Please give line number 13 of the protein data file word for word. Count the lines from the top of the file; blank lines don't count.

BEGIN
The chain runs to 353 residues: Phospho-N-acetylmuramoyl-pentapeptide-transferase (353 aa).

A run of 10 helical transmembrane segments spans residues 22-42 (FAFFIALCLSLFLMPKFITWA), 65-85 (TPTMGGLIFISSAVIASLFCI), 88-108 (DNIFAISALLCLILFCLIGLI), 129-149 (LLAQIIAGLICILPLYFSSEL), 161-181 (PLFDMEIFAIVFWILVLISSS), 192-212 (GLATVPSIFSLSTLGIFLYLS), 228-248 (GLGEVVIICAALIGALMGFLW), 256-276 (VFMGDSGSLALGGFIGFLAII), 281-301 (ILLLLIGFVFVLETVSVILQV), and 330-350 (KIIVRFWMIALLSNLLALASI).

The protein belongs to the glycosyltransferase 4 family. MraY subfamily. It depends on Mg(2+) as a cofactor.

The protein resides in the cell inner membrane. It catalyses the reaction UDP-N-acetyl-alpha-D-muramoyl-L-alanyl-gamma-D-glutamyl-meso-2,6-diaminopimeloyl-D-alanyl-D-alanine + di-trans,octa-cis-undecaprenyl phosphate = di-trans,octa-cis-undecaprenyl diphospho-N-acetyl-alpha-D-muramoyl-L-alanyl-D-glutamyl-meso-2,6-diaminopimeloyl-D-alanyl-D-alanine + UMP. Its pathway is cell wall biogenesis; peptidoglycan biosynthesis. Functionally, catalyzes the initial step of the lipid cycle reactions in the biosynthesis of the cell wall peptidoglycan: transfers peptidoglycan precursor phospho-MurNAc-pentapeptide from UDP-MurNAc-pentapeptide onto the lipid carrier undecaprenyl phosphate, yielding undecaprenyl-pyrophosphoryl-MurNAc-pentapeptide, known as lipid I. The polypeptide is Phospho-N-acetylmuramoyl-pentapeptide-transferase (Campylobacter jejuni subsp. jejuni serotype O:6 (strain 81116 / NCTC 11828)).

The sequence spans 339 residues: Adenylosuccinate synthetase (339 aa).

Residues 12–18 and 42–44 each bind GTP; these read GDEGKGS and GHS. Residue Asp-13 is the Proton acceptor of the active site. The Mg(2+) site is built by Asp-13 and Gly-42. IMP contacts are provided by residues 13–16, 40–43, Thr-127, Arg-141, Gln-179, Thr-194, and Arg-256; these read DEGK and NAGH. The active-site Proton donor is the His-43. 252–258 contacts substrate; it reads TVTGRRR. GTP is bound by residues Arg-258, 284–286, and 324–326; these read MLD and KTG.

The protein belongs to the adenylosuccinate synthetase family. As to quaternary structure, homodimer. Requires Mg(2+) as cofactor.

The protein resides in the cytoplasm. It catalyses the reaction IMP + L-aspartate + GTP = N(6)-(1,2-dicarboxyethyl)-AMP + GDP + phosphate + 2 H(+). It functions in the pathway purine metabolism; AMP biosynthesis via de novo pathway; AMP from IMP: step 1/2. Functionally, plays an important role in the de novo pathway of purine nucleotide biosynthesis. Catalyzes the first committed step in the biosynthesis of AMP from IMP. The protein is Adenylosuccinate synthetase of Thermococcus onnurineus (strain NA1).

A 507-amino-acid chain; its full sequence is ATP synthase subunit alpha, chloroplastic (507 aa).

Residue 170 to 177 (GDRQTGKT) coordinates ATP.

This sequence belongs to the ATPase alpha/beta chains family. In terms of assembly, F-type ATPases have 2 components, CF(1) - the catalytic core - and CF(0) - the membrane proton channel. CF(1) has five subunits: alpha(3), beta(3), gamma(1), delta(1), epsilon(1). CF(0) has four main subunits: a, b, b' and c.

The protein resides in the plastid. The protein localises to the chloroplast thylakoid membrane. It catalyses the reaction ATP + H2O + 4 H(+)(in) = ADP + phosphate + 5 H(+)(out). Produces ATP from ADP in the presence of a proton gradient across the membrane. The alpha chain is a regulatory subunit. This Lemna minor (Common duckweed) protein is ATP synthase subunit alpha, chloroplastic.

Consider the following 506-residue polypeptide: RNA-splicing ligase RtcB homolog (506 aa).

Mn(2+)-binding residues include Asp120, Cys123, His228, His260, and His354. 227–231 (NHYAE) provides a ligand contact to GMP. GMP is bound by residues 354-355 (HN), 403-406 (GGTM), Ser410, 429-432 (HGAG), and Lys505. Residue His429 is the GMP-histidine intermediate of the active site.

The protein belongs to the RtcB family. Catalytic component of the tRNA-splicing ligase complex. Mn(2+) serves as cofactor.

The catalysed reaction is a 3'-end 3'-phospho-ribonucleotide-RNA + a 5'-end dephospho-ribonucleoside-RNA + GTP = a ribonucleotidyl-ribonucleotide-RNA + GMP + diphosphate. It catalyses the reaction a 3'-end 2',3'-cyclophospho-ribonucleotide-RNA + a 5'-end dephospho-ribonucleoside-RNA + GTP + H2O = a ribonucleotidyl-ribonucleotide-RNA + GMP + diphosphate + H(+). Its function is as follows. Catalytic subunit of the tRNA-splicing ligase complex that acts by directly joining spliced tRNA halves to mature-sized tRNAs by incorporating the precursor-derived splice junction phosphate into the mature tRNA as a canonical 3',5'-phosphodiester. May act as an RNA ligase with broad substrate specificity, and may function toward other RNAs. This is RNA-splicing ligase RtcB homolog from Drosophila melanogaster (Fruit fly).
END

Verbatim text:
Consider the following 506-residue polypeptide: RNA-splicing ligase RtcB homolog (506 aa).